[talks] Brian Bullins will present his general exam Monday, May 16, 2016 at 4pm in CS 402.
ngotsis at CS.Princeton.EDU
Mon May 9 10:53:01 EDT 2016
Brian Bullins will present his general exam Monday, May 16, 2016 at 4pm in CS 402.
The members of his committee are Elad Hazan (adviser), Sanjeev Arora, and Barbara Engelhardt.
Everyone is invited to attend his talk, and those faculty wishing to remain for the oral exam following are welcome to do so. His abstract and reading list follow below.
Linear regression is a common learning technique for determining the linear relationship between multiple variables and how they may affect a certain outcome. A standard example is that of medical diagnosis, whereby the data gathered for a given patient provides information about their susceptibility to certain illnesses. A major drawback to this process is the work necessary to collect the data, as it requires running numerous tests for each person. In such cases it may be necessary to impose limitations on the amount of data available for each example. For medical diagnosis, this might mean having each patient only undergo a subset of tests.
In this talk I will discuss the problem of regression where the learner is allowed to observe only a limited number of attributes per example, known as the limited attribute observation model. In particular, we provide the first lower bounds giving a limit on the precision attainable by any algorithm for several variants of regression, notably regression with absolute loss and squared loss, as well as for classification with hinge loss. We complement this with a general purpose algorithm which achieves an upper bound in terms of the precision limit.
This is joint work with Elad Hazan and Tomer Koren.
Introduction to Online Convex Optimization. Elad Hazan
Understanding Machine Learning: From Theory to Algorithms. Shai Shalev-Shwartz and Shai Ben-David
Linear Regression with Limited Observation. E. Hazan and T. Koren
Classification with Low Rank and Missing Data. E. Hazan, R. Livni, and Y. Mansour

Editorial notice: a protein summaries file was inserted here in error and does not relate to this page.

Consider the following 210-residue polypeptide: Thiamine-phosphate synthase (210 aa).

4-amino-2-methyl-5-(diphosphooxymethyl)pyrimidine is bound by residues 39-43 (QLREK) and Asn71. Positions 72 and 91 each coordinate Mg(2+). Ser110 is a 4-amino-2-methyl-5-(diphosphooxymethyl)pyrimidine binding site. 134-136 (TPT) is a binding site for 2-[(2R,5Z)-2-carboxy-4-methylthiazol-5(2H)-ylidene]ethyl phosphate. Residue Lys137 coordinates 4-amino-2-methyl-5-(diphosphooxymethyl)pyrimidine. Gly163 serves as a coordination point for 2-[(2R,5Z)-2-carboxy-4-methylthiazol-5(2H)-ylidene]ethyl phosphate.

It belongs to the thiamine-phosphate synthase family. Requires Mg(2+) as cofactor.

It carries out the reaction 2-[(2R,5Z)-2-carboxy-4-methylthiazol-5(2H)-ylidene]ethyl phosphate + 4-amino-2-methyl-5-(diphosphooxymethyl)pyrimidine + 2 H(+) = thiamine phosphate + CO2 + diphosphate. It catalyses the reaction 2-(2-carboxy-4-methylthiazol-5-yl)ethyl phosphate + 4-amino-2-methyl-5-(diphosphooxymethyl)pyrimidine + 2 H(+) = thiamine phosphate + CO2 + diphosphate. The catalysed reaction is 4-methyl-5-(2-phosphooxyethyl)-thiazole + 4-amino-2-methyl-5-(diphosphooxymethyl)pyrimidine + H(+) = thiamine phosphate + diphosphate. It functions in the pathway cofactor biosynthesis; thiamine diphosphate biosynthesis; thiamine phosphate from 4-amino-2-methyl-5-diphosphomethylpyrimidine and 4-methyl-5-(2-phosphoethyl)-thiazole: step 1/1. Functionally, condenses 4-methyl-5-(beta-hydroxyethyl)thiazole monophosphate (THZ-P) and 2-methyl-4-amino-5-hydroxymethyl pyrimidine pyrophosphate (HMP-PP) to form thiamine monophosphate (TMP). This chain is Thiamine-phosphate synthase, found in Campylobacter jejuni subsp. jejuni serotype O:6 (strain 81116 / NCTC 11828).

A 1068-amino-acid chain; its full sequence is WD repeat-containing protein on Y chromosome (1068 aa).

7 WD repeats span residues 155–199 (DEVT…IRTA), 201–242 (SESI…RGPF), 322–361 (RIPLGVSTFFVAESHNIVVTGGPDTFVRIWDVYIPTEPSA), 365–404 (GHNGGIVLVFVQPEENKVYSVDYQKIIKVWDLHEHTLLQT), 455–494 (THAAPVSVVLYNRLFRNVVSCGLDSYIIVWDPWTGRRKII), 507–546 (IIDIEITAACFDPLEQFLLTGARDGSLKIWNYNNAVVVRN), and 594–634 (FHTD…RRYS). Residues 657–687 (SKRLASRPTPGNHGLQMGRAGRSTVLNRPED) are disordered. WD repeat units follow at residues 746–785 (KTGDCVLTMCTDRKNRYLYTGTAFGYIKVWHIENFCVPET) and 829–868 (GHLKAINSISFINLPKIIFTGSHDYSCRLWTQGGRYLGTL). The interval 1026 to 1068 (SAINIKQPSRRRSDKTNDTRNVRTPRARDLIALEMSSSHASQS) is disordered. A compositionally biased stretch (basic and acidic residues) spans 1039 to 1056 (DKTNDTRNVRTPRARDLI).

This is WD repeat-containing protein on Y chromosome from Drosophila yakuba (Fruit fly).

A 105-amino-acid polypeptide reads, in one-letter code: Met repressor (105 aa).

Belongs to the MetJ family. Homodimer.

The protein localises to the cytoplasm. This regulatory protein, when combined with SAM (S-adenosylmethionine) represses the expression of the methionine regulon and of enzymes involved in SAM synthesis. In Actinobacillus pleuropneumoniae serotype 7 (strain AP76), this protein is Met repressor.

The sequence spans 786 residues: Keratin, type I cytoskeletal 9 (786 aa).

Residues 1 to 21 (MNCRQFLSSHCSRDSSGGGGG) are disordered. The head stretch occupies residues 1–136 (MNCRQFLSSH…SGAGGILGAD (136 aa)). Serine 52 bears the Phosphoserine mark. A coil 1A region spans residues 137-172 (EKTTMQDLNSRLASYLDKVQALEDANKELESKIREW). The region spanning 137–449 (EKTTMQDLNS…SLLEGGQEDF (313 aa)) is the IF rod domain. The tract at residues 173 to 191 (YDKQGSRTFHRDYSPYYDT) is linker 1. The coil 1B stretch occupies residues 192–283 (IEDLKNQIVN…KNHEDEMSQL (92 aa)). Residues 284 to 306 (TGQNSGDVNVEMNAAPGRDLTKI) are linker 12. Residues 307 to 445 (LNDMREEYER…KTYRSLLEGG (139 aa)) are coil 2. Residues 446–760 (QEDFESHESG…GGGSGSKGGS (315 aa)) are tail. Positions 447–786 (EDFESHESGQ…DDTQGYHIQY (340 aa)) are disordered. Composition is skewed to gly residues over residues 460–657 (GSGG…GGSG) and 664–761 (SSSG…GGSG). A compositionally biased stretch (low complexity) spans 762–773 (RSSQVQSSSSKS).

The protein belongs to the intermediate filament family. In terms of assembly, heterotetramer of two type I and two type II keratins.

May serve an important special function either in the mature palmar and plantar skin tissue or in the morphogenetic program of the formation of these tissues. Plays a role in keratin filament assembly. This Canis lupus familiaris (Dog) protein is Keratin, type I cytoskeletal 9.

Convergence rates of sub-sampled Newton methods. M. Erdogdu and A. Montanari
Accelerating Stochastic Gradient Descent using Predictive Variance Reduction. R. Johnson and T. Zhang
Adaptive Subgradient Methods for Online Learning and Stochastic Optimization. J. Duchi, E. Hazan, and Y. Singer
Competing in the Dark: An Efficient Algorithm for Bandit Linear Optimization. J. Abernethy, E. Hazan, and A. Rakhlin
Cubic regularization of Newton method and its global performance. Y. Nesterov and B.T. Polyak
Deep learning via Hessian-free optimization. J. Martens
Escaping from Saddle Points — Online Stochastic Gradient Descent for Tensor Decomposition. R. Ge, F. Huang, C. Jin, and Y. Yuan
Online Learning of Eigenvectors. D. Garber, E. Hazan, and T. Ma
On the saddle point problem for non-convex optimization. R. Pascanu, Y. Dauphin, S. Ganguli, and Y. Bengio
From: Nicki Gotsis [ngotsis at cs.princeton.edu]
Sent: Monday, May 09, 2016 9:49 AM
To: Sachin Ravi; yichenc; Nick Larry Turner; Brian A. Bullins
Subject: DUE TODAY!!!: Generals reading list and abstract due (even if there are no changes)
DUE TODAY!!!: Generals reading list and abstract due (even if there are no changes)
----- Forwarded Message -----
From: "Nicol Gotsis" <ngotsis at cs.princeton.edu>
To: "Sachin Ravi" <sachinr at cs.princeton.edu>, "yichenc" <yichenc at cs.princeton.edu>, "nturner" <nturner at cs.princeton.edu>, "bbullins" <bbullins at cs.princeton.edu>, "Ruth Dannenfelser" <rd6 at cs.princeton.edu>, "kalodner" <kalodner at cs.princeton.edu>, "Jennifer Gossels" <jgossels at cs.princeton.edu>, "pe5" <pe5 at cs.princeton.edu>, "laurar" <laurar at cs.princeton.edu>, "jzung" <jzung at cs.princeton.edu>
Sent: Friday, May 6, 2016 3:18:44 PM
Subject: Generals reading list and abstract due (even if there are no changes) due 1 week prior to your general exam
Please make sure to send me your generals reading list and abstract 1 week prior to your general exam (even if there are no changes) so I can send the announcement out.
Room 310, Computer Science
ngotsis at cs.princeton.edu
More information about the talks